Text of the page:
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If I'm a grand juror, what
should I do if I know someone we investigate?
I=ve been called
for jury duty and told that I may be chosen to serve on our county grand jury. If I am
seated as a grand jury member what should I do if I am involved in an action against
someone that I know?
Response: You should bring this to the prosecutor's attention. In the
grand jury context, courts generally worry much less about jurors having knowledge of a
case or even some bias. The theory is that the grand jury, at most, simply returns
charges, and if someone is charged, they will have the right to a trial by unbiased trial
jurors and will, therefore, be able to establish their innocence. Since I think that
theory vastly underestimates the expense, trauma, etc. of having to go to trial, I would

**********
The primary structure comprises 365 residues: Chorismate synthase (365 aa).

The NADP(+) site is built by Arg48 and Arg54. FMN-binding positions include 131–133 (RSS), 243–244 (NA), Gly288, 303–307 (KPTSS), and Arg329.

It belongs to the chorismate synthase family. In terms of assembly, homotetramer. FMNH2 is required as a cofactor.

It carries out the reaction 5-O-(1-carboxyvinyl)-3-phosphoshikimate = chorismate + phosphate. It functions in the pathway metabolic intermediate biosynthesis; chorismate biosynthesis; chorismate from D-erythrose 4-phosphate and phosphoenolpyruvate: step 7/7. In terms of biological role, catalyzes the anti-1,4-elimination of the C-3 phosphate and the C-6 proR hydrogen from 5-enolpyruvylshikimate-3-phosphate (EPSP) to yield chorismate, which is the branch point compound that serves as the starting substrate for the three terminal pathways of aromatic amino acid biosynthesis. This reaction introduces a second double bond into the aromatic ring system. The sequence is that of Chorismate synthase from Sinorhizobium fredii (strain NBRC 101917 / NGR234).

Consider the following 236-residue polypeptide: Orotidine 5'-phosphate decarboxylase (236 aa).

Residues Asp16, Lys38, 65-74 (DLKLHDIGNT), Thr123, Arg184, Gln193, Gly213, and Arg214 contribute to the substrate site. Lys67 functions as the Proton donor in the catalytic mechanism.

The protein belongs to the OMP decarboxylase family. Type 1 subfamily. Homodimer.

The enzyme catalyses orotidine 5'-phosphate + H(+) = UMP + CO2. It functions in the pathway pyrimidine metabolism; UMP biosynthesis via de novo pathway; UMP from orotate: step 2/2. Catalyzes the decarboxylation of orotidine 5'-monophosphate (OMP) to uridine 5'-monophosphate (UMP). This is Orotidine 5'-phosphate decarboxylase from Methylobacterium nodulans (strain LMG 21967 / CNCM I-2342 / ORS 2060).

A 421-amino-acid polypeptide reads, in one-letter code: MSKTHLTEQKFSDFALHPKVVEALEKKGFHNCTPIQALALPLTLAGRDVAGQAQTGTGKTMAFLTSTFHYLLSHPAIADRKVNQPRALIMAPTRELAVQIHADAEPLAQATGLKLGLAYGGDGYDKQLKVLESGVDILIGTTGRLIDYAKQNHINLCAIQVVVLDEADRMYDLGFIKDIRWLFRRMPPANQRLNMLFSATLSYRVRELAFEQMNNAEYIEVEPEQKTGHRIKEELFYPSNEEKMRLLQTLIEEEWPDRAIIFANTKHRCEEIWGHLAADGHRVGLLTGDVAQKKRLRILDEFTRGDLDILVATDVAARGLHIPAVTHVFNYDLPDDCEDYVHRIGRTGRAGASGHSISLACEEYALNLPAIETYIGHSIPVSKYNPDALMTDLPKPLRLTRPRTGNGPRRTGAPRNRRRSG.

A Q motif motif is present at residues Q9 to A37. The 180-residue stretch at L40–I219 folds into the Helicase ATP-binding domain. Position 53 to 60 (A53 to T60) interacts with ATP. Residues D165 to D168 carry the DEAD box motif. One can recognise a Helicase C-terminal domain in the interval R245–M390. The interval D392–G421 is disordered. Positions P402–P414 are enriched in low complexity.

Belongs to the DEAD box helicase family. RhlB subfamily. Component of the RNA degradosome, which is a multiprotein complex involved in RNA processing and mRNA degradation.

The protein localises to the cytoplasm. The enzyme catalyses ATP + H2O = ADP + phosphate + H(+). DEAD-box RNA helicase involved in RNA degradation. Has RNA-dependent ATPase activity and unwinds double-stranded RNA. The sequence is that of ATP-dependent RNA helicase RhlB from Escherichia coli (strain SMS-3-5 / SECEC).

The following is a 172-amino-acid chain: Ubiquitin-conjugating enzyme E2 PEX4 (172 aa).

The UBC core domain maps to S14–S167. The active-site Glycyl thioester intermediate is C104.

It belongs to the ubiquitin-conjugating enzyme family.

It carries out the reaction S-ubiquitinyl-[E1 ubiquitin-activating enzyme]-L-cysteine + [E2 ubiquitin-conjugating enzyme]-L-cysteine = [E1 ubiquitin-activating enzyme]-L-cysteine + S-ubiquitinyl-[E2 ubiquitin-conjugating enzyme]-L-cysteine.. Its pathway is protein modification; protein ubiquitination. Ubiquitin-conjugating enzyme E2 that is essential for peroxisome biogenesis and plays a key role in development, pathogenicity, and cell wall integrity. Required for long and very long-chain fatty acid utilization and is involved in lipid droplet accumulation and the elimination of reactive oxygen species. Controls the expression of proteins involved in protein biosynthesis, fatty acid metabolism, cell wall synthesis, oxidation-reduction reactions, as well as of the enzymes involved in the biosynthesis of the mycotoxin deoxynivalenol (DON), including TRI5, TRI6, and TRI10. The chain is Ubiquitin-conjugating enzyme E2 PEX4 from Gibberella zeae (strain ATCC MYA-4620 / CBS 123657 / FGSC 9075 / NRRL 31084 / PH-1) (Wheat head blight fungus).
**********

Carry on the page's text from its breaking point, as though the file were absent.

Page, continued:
encourage you to let the prosecutor(s) know if and when you feel you have personal
knowledge that might influence your actions as a grand juror. They can then decide what
they want to do.
Or a case where I had knowledge of it?
I am looking forward to serving and can not understand why
people wish to dodge their civil duty. Have had people ask me if I was going to try and
get out of it. My answer is, I spent 10 years of my life protecting my country [USN] and
our system why in hell would I stop now!
Response: Good for you! I think grand jury duty is a very important
civic obligation, and it's nice to hear from someone who's prepared to take it seriously.
I'm sure you'll do a good job.